3) Mars exploration is far more interesting anyway, and they'll get budget for that.

4) Private space exploration would be orders of magnitude cheaper and more fun anyway.

5) It isn't as though the US is going to quit ISS. We'll still be funding and operating most of it - just not as much as we otherwise would have. Maybe the other FIFTEEN countries that have their name on it can chip in a bit more than the five percent or so that they're currently contributing IN TOTAL, eh? :)

As for the tax cut, I just can't get too upset about the fact that I might actually be able to afford to replace my failing car AND buy a place to live at the same time while still saving money for retirement and so on because of Dubya. Sorry:)

--
'God dammit, your posts make me hard.' --LilDebbie

[ Parent ]
OT: tax cut (4.00 / 2) (#29)
by bjrubble on Thu Mar 01, 2001 at 05:23:55 PM EST

I highly doubt the tax cut will enable anyone to replace a failing car. The only people who will see that much money coming back are the ones who can afford to replace their car already. The average family will see something like $1500 -- not too shabby, but is it worth keeping our national debt and losing the lion's share of our surplus?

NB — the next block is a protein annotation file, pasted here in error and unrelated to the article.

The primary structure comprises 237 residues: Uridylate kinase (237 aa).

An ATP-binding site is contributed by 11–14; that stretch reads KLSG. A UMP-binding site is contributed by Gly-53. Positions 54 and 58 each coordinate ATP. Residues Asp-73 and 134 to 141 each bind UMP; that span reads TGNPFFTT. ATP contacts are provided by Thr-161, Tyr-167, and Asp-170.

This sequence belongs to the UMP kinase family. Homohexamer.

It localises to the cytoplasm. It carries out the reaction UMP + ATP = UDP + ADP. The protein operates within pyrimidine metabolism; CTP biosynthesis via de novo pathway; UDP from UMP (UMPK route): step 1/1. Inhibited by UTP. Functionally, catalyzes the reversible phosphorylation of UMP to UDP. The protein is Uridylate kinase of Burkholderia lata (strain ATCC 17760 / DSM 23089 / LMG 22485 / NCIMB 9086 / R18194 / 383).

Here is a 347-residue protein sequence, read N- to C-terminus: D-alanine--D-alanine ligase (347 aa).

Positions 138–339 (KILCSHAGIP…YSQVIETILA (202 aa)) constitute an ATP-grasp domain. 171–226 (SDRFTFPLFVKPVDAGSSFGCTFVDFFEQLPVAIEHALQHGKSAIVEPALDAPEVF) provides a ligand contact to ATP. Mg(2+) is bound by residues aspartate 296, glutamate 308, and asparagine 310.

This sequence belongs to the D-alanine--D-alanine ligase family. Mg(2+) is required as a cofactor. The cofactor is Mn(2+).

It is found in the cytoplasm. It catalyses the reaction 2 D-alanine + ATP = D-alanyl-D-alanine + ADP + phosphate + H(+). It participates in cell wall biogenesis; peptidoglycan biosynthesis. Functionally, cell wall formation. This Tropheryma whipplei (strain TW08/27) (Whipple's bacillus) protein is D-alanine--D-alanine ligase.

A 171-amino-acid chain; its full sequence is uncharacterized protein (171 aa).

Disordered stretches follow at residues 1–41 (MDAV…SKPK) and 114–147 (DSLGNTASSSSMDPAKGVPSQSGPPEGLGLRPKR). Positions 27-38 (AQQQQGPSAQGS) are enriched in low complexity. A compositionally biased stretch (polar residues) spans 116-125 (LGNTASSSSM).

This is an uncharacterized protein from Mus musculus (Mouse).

[ Parent ]
I am aware of the situation. (3.00 / 2) (#35)
by trhurler on Thu Mar 01, 2001 at 05:56:49 PM EST

I maintain that it will be much easier for me to do the things I said with that extra money than without. I'm aware of my finances. As it happens, by the way, the "average" household makes less money than I do; I'm probably a bracket up from them, although I haven't looked at a tax table recently and don't remember, and I certainly have more tax obligation, seeing as they have dependents and other deductions that I don't have. In any case, yes, I think it will significantly ease the problem of me replacing my car and buying a place and so on.

--
'God dammit, your posts make me hard.' --LilDebbie

[ Parent ]
Surplus (2.00 / 2) (#38)
by slick willie on Thu Mar 01, 2001 at 06:30:09 PM EST